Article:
There’s a raging debate about the future of small business. On one side is a mountain of data that indicates entrepreneurship is slowing. On the other side is the rising sentiment that it’s easier than ever to start a new business, whether you’re a 13-year-old sneaker-head or a 65-year-old consultant.
Part of the problem is that many of the metrics we rely on to plot the future of small business are simply misleading. For example, one stat used to justify the decline of small business is that the number of startups as a percentage of total businesses has fallen from 15% in 1978 to 8% in 2012. But that’s in large part because the total number of businesses has nearly doubled over the same period.
“Part of the problem is that many of the metrics we rely on to plot the future of small business are simply misleading.”
A bigger part of the problem is that we are simply looking in the wrong place. Sort of like the fellow who dropped his wallet on a dark sidewalk and then walked back two blocks to look for it under the last street lamp he passed because that’s where the light was!
In this same way we are looking at small business and entrepreneurship through the lens of the past, without factoring in six game-changers that are going to spur what I believe will be the greatest era of innovation and entrepreneurship the world has ever seen.
Game Changer #1–Micro-Entrepreneurs
Starting a business is not for the faint of heart. But what if you could remove the risk from the vast majority of new business ventures?
That’s exactly what’s happening with what are being called micro-entrepreneurship marketplaces. Some of the earliest and most obvious of these are Ebay, Amazon, and Etsy. While getting exact numbers on the size of these marketplaces is difficult and requires a bit of speculation, it’s safe to assume that over 1,000,000 people use Ebay as their primary or secondary source of income, there are about the same number of shops on Etsy, and Amazon has over 2,000,000 marketplace sellers. Over 90% of all these sellers are sole proprietors who do not show up in any statistics about small businesses, employment, payroll, or entrepreneurship.
“…the potential represented by micro-entrepreneurism–already as high as 10% of the US workforce–is not tracked in any meaningful way.”
In addition there are nearly 100 other micro-marketplaces in existence today where people earn all or part of their income. Some of the most popular are Amazon’s Mechanical Turk, Crowdflower, Innocentive, Elance, and oDesk, which collectively include about 10,000,000 participants.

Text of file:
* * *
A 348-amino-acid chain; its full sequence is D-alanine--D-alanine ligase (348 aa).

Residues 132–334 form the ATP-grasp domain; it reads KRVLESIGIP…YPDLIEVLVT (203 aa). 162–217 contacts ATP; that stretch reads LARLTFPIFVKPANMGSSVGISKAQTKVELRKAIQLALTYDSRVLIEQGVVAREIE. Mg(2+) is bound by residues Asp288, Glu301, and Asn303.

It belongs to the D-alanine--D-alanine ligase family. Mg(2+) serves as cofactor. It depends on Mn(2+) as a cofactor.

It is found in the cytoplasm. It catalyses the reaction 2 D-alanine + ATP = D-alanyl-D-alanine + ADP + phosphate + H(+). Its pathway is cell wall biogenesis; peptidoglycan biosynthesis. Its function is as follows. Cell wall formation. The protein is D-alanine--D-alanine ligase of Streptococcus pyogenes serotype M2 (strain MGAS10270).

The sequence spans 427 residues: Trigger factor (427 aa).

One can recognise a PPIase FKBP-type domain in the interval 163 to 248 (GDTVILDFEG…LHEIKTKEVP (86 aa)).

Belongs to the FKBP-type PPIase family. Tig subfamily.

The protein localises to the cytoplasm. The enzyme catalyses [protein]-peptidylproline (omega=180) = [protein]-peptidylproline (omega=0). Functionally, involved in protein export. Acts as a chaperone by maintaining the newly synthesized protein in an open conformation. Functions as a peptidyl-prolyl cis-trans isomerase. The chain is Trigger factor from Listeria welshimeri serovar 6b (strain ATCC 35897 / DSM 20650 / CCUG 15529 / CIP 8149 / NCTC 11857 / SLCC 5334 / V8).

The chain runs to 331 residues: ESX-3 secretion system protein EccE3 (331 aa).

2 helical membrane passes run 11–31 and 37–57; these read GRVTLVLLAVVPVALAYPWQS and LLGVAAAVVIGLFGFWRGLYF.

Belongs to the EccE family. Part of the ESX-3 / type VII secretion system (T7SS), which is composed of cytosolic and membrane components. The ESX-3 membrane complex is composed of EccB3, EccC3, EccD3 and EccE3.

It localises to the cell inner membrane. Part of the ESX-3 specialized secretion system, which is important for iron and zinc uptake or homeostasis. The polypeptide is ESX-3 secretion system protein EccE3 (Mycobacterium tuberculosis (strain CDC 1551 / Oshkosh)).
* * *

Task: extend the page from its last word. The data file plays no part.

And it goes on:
And then you have the micro-entreprenuers who are involved in Uber, Lyft, Airbnb, Instacart, TaskRabbit, Homejoy, and others; they add another 1,000,000 to the ranks of micro-entrepreneurship.
And yet the potential represented by micro-entrepreneurism (which could already be as high as 15,000,000 people or about 10% of the US workforce) is not tracked in any meaningful way. They are not employees, nor are they running a business, at least not in the traditional sense.
So, what impact will this new breed of micro-entrepreneur have on the economy? Well, consider that franchising, one of the great game changers for small business over the course of the last century, today accounts for over $1 trillion in total sales and employs approximately 15% of the US workforce. My sense is that micro-entrepreneurs will far exceed that sort of scale and economic contribution in just the next five to ten years.
Game Changer #2–The Renaissance of Manufacturing
In our book, The Gen Z Effect, my co-author Dan Keldsen and I talk about how 3D printing is creating an entirely new model for hacking the high cost of manufacturing and creating a manufacturing renaissance for entrepreneurs. With 3D printing the time and cost of prototyping, testing, and market adoption drops dramatically, as does the cost of the final product. One of my favorite examples is Easton LaChappelle, a teen who used 3D printing to not only build prosthetic arms that can be sold for a few hundred dollars, as opposed to traditional prosthetics that can cost upwards of $50,000, but also made his 3D design and engineering plans available as open source! 3D printing opens up manufacturing to just about anyone who has access to the Internet. Easton is not only creating value for himself but he is also creating a platform for value creation that ends up being an entrepreneurship multiplier.
Game Changer #3–The Hidden Billions
A staggering 500,000 new businesses are started each month in the USA alone. While only 30 percent of those businesses have more than one employee and less than 20 percent will survive their first year, that still leaves just about three million new businesses each year that are bootstrapping without any outside funding. Not all are destined to become the next Google or Facebook, but if only one percent even come close, that’s still thirty thousand businesses that have a good idea and do not have access to outside capital–seven times as many as do get funding!